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Floodwater from the Great Pee Dee River surrounds I-95 in Florence County on Friday, September 21, 2018. Lauren Petracca/Staff

Flooding remains a looming concern, and timely federal recovery money a need, as South Carolina emergency managers brace for the potential of a destructive hurricane this year.

After the widespread flooding from Hurricane Florence last year — the third disastrous flood in four years — state response officials are reworking their evacuation, shelter and infrastructure plans.

The goal is to provide for more detailed, location-specific responses when roads or buildings are swamped.

About 250 roads were washed out in the state from the rains from Florence alone, at a cost of about $75 million.

The flooding base study won't be done before the end of the year and the complete rework will take several years, Kim Stenson, the S.C. Emergency Management Division director, said Friday.

"We had no systemic failures in terms of our response in the recent events, but we do recognize we can probably do better," Stenson said.

Money could become an issue, too. While the state has contingency funds that can be moved toward recovery after a storm, South Carolina relies heavily on federal funds, "as do other states," Gov. Henry McMaster said Friday during his tour of coastal communities to promote hurricane preparedness.


Gov. Henry McMaster toured the Charleston County Emergency Operations Center on Friday as part of a hurricane awareness campaign. Bo Petersen/Staff

Those funds are less certain than they have been in the past, and some federal disaster relief agencies are running in the red after an onslaught of disasters across the country in recent years.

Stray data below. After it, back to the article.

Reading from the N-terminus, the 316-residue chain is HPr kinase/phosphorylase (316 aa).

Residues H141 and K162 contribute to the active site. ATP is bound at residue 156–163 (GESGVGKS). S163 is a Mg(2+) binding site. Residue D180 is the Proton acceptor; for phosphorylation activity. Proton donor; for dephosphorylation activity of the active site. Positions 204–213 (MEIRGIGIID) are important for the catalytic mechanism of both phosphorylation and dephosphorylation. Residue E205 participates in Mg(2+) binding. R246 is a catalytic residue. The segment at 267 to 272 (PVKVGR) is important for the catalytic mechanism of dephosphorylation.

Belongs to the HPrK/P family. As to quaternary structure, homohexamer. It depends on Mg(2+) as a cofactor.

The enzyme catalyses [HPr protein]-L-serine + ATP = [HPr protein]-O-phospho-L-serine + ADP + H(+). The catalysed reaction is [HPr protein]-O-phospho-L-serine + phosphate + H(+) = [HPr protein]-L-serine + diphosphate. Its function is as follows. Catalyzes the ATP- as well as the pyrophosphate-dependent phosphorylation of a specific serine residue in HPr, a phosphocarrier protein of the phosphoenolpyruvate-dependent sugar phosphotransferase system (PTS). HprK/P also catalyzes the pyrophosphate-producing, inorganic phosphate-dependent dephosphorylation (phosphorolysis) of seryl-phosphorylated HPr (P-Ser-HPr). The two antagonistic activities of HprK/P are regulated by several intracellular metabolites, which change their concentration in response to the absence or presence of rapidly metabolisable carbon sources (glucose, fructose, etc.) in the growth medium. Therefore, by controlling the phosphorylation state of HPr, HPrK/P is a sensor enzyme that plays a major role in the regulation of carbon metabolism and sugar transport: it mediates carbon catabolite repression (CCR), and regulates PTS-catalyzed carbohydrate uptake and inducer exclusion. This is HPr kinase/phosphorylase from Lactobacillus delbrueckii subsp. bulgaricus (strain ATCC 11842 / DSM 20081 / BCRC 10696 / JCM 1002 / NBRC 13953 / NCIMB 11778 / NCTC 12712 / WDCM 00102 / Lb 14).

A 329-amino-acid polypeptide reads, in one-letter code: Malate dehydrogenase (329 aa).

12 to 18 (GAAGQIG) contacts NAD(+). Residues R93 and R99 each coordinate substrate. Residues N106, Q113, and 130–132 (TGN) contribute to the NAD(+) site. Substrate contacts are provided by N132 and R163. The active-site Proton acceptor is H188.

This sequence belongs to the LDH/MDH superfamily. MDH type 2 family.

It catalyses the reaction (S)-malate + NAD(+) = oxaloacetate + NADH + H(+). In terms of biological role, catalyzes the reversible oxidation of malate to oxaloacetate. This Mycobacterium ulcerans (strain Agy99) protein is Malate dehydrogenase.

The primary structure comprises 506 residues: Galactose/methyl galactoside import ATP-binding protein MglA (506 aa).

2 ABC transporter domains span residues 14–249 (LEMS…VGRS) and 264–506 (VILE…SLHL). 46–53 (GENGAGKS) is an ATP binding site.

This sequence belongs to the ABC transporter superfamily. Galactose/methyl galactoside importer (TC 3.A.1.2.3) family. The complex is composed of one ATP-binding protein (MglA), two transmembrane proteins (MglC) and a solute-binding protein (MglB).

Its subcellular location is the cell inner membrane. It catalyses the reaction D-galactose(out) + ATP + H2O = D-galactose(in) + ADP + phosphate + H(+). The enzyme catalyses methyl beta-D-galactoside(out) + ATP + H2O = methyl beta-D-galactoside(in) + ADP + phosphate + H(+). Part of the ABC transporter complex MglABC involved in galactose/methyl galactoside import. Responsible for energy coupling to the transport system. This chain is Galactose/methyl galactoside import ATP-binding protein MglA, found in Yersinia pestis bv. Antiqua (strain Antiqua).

McMaster requested $600 million in federal funds to help recover from Florence, including some $200 million for farmers with drowned out crops. But farmers are still waiting for that help and how much they might get hasn't been determined.

More than $440 million in federal funds for Florida beach towns trying to recover from the devastation of Hurricane Michael in October was held up for months by political wrangling before finally getting approved in May.

McMaster and state and local officials spoke to reporters Friday at the Charleston County Emergency Operations Center during a round of press conferences in coastal cities, in what become a traditional South Carolina kick-off to the season.

Hurricane Wire is a pop-up newsletter during hurricane season that delivers anyone who lives on the East Coast all the information they need to know as storms brew in the Atlantic and beyond.

But after three seriously damaging hurricanes and three coastal evacuations in the past three years — Florence, Irma and Matthew — the conference took on added weight.

Among other tweaks to emergency planning, the S.C. Department of Transportation will improve information signage along major routes for people returning from evacuations, said traffic engineering director Rob Perry.

The bottom line was a refrain familiar to residents who have been through this before.

“As long as we live in South Carolina, we know we're going to have hurricanes and we want to prepare for the worst and hope for the best. The key phrase is to be prepared," McMaster said.  


Reach Bo Petersen at @bopete on Twitter or 843-937-5744.

Science and environment reporter. Author of Washing Our Hands in the Clouds.

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